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Bricks thrown at police, tear gas shopping lists: What a lawsuit reveals about Lafayette Square protests

Emails obtained by PEER in a public records lawsuit are giving greater insight into U.S. Park Police response to last summer's racial justice protests.

WASHINGTON — Since June 2020, WUSA9 has been tracking which federal police agency fired tear gas canisters at Lafayette Park protesters. Emails obtained in a public records lawsuit filed by Public Employees for Environmental Responsibility (PEER) highlight previously unknown details of the U.S. Park Police reaction to the racial justice protests last May and June.

U.S. Park Police handed over hundreds of messages and texts exchanged between officers during those days. In most, identities and details considered security details were omitted by Park Police staff. 

One message from one USPP officer to another about protests on May 29 reads, “I took a brick to the throat, we have another officer in emergency surgery for taking a brick to the groin. Right now I would say 90% of the officers on the detail last night got hit with bricks.”

Acting Park Police Chief Gregory Monahan later showed Congress officer helmets damaged by thrown bricks.

RELATED: Acting US Park Police chief defends clearing protesters from Lafayette Park

Credit: US Park Police via PEER
Bricks taken from Lafayette Park May 29, 2020 in a Park Police picture obtained by PEER

RELATED: Emails offer a new perspective on why protesters were tear-gassed in Lafayette Park in June

A later message from a separate officer reveals Acting U.S. Park Police Chief Gregory Monahan visited the injured officers at the hospital. The officer who underwent surgery is back on active duty now, according to a USPP  spokesperson.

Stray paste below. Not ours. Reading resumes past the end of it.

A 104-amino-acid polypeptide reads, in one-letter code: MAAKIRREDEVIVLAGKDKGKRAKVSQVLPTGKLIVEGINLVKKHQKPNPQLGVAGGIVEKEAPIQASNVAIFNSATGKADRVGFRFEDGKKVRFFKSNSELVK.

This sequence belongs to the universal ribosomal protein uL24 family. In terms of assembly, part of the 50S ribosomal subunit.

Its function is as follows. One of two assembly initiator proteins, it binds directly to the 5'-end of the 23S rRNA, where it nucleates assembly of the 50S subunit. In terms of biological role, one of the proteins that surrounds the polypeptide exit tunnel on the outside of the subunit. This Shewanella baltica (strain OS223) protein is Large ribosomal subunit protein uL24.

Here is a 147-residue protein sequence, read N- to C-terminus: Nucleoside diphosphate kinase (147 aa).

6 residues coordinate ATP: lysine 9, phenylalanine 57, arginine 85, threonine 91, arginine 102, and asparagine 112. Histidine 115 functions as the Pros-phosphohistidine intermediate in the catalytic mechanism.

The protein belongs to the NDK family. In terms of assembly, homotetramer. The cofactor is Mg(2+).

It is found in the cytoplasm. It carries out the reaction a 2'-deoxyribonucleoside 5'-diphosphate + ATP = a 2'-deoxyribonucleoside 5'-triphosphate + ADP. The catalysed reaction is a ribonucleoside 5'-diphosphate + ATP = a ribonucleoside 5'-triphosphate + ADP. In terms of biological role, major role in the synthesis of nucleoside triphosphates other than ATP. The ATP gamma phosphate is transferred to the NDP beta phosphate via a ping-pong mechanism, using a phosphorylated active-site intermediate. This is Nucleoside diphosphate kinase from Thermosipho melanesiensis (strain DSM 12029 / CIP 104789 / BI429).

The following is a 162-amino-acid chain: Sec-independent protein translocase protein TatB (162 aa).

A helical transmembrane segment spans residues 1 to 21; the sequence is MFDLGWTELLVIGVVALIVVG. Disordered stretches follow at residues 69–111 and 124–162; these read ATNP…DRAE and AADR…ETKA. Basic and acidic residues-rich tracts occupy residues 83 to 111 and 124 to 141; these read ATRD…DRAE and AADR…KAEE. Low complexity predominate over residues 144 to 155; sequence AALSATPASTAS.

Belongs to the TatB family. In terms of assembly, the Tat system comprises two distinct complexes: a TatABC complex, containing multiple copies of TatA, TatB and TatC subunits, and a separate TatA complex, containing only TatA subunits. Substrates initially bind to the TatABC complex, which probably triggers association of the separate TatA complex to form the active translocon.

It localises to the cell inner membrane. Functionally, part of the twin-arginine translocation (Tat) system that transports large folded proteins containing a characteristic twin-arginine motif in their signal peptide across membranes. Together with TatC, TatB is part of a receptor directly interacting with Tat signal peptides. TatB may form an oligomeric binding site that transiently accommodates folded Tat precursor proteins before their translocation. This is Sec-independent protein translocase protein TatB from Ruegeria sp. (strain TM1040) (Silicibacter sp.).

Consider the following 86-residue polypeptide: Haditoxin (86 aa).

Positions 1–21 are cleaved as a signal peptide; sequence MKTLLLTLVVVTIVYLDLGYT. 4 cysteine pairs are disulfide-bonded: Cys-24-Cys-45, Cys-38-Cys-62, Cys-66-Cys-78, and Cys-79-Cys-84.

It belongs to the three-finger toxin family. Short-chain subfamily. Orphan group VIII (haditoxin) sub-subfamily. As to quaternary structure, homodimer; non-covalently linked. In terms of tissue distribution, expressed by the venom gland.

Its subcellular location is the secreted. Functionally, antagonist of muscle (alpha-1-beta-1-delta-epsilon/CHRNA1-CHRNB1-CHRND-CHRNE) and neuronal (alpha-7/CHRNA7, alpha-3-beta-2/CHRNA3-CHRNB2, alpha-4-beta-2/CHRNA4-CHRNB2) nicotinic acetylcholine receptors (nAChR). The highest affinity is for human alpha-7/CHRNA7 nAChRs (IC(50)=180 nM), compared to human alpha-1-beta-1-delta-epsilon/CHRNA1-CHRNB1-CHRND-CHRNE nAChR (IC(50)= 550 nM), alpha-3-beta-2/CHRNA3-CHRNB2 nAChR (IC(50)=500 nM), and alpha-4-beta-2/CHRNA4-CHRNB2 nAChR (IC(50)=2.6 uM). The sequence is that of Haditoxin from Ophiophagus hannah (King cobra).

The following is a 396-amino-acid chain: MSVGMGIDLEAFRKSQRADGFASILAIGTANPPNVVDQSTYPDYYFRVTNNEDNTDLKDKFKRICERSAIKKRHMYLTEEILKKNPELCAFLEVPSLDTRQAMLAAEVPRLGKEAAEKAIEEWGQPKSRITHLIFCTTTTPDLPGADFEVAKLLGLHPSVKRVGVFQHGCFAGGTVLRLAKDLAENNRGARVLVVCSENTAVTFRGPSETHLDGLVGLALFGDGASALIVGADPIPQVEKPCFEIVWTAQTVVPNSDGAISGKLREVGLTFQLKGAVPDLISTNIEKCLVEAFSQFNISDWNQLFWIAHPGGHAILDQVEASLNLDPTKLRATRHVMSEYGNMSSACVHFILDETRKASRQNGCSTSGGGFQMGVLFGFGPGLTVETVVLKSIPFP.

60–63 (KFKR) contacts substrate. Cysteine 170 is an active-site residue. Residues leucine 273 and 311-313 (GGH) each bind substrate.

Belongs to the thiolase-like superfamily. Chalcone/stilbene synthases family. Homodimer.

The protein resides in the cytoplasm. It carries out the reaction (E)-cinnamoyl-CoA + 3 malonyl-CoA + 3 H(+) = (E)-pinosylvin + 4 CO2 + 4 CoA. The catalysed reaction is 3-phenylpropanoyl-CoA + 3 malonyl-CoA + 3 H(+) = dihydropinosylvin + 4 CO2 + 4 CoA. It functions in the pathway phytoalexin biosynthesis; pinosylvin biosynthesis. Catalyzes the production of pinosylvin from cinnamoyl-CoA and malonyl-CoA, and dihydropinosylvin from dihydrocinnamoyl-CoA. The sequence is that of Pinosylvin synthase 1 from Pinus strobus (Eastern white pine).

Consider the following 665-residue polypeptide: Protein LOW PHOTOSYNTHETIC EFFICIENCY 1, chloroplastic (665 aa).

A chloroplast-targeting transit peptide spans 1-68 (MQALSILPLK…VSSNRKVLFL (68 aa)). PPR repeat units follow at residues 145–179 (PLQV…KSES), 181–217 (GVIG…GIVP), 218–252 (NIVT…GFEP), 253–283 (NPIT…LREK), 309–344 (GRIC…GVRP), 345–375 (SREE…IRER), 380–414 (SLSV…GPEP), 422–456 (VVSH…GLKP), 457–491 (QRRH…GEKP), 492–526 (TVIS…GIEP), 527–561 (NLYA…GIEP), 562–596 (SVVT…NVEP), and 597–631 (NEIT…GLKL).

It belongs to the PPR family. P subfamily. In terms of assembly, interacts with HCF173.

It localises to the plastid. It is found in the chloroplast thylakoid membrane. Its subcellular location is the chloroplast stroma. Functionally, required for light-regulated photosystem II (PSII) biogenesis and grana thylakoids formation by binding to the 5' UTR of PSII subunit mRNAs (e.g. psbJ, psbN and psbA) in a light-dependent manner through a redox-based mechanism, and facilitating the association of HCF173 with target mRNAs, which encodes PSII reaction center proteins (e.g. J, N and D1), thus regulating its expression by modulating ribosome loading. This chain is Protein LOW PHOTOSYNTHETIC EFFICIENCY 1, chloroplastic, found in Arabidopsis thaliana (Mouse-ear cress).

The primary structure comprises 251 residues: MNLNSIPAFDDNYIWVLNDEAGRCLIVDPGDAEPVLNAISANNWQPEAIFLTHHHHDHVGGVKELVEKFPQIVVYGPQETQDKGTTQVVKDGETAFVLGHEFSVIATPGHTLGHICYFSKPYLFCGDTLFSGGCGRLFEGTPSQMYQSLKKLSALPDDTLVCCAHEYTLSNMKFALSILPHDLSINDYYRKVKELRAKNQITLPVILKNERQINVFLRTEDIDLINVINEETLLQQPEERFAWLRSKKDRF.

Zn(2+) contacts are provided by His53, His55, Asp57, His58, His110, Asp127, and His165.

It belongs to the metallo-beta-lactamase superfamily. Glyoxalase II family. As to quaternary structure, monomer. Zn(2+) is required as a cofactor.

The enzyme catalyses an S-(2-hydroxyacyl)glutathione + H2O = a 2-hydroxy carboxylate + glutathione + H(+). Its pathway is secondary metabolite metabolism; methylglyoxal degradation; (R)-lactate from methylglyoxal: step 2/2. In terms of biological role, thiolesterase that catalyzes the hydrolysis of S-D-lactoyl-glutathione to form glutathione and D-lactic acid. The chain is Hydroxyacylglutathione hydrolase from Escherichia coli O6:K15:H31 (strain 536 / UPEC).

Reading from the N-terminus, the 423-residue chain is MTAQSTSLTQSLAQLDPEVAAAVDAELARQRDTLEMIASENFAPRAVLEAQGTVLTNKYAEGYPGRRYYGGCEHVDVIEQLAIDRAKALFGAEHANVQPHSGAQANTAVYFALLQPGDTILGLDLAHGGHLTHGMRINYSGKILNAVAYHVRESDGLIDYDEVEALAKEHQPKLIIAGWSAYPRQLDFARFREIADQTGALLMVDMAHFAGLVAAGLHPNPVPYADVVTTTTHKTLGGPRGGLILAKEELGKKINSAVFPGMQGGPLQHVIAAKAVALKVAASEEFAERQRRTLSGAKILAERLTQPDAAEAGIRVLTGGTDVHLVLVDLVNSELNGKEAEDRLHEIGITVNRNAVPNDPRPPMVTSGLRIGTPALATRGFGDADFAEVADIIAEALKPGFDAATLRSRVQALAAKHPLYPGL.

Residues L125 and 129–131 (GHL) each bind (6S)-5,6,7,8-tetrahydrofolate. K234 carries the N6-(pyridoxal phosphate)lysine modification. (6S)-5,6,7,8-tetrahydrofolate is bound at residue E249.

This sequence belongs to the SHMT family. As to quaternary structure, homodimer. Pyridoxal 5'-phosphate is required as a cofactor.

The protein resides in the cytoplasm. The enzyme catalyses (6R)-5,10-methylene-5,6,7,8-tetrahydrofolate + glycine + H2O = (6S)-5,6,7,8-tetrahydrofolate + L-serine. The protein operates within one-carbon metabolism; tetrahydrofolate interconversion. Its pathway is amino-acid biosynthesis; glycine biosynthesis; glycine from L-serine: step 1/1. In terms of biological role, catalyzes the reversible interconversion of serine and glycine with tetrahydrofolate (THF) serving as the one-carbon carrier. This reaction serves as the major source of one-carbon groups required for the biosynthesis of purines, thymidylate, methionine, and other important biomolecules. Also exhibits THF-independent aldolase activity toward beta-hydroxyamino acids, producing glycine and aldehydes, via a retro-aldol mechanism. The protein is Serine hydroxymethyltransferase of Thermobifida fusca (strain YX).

Also in the released texts, but with no time stamp revealed, a USPP officer requested the following items to be purchased:

  • Stinger Ball OC grenade
  • Smoke Jet-lite Rubber grenade
  • Indoor/outdoor expulsion CS
  • No irritant Stinger Ball grenade
  • Outdoor triple phaser Grenade CS
  • Outdoor triple phaser grenade white smoke

It’s later indicated in text messages that those munitions were received and distributed among officers. 

At 10:52 p.m. on June 1, hours after USPP led the operation to clear largely peaceful protesters from areas surrounding Lafayette Park, an unidentified officer texted “Hey bro. CBP (Customs and Border Protection) signed over the custody of those launchers to me. So they are going to need the launchers back.”

Some of these munitions were never acknowledged as being used by U.S. Park Police, despite video evidence showing their officers deploying stinger ball grenades, which explode within seconds of being launched, propelling pellets at high speed and, if spreading a cloud of tear gas.

RELATED: New video shows federal police holding tear gas launchers, rolling stinger grenade at protesters 

Credit: US Park Police via PEER
Screenshot of a park police officer text during Lafayette Park protests obtained in a public records lawsuit

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